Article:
Readers are asked if they want to be ordained deacon

by
17 January 2007

by Bill Bowder

The 10,000 Readers in the Church of England are being asked whether they want to be ordained deacon. During a debate in the General Synod last February, many Readers expressed frustration at the way they felt they were being under-used (Synod, 10 February 2006). Some Readers also report that new kinds of ministry have left them wondering what part they should play.

As part of a review process about Reader ministry, a questionnaire was sent out in the winter edition of the Central Readers’ Council magazine, The Reader. Readers were asked whether they would “favour significant numbers of Readers being ordained as permanent deacons”. They were also asked whether they wanted to baptise in public services and to be allowed to receive fees for occasional services.

Ten per cent of Readers have already responded to the questionnaire, but, on Wednesday, a church spokesman said that the deadline was being extended in order to gather more responses.

Concern about the future for the office of Reader emerged at the Synod in February 2006, when a private motion, introduced by a Reader, Nigel Holmes, asked the Archbishops’ Council to find out how Readers were being used.

Mr Holmes said on Monday that there had been a “seismic shift” in the balance between lay and ordained voluntary ministry. “The number of Readers in training has fallen by 35 per cent in the past ten years, while the number of ordinands for non-stipendiary and ordained local ministry has increased almost threefold.”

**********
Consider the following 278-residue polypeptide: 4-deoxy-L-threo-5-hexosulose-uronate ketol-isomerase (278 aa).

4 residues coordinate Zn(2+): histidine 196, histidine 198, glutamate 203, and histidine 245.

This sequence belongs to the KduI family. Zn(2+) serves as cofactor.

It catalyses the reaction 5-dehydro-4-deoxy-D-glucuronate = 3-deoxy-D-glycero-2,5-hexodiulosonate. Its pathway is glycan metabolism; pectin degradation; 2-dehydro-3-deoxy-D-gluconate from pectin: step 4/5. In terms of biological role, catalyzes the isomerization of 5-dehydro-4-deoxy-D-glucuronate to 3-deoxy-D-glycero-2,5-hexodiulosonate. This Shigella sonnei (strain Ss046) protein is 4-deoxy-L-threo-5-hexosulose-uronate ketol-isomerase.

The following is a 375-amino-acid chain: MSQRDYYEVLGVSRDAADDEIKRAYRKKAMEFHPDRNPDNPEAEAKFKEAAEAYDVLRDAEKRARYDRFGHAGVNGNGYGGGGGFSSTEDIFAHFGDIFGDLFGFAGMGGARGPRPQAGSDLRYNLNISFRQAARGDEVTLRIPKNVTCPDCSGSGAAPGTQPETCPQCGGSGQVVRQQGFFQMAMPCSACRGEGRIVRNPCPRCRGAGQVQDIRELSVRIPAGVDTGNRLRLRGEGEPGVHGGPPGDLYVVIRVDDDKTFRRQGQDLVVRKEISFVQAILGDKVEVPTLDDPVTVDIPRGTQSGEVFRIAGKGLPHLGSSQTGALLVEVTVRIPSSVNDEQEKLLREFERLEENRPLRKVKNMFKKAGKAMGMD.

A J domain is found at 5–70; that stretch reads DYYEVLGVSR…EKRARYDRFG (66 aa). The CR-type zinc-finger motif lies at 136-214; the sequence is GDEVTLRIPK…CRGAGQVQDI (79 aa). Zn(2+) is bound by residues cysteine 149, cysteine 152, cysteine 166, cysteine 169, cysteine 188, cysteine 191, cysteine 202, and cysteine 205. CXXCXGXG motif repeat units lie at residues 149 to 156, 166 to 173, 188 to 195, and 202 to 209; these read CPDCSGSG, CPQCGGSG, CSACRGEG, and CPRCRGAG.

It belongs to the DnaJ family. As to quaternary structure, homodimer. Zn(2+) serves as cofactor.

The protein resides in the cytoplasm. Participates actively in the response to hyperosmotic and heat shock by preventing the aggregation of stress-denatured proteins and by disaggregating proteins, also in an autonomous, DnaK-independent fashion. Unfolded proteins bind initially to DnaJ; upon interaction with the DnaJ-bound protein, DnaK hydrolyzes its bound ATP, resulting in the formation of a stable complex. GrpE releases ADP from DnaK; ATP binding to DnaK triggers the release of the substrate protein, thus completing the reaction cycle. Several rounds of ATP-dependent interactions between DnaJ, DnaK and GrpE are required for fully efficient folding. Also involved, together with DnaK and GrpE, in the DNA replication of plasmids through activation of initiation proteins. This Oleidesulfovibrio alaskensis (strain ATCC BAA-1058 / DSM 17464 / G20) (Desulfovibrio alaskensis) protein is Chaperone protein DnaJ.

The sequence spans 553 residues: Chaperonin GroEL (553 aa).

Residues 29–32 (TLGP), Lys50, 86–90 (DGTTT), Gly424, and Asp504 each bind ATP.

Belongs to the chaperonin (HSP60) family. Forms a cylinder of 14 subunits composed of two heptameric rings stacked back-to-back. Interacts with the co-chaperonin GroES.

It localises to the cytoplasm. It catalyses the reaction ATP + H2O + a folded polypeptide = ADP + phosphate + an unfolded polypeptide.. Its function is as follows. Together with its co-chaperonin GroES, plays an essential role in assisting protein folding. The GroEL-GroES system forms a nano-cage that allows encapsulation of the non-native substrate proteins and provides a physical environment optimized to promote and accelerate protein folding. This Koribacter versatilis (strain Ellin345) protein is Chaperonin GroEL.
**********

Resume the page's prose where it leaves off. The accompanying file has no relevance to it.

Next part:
After the debate in the General Synod, the House of Bishops set up a review body to address Reader morale. The group was also asked to: investigate why Readers were seen as being under-used, and where they overlapped with the ordained ministry; and to suggest changes to canon law where necessary. The review group, six out of eight of whose members are already involved in the organisation of lay ministry, is chaired by the Bishop of Carlisle, the Rt Revd Graham Dow. It aims to report by the summer, for a Synod debate in 2008.

This week, the House of Bishops is understood to have considered a report by the Church’s Faith and Order Advisory Group on the future of ministry, both lay and ordained. The report, which follows on from earlier work on the diaconate, For Such a Time as This (CHP, 2001), is due to be discussed by the General Synod in July.

Prebendary Paul Avis, the general secretary of the Council for Christian Unity, who is a member of the Faith and Order Advisory Group, which prepared the report before the Bishops, said that Readership “pushes at the boundary of ordained ministry, though it does not cross it”.

In The Reader, he wrote Readers would need to be more outward- looking and orientated to mission. Readership stood for “the validity and integrity of lay ministry”.

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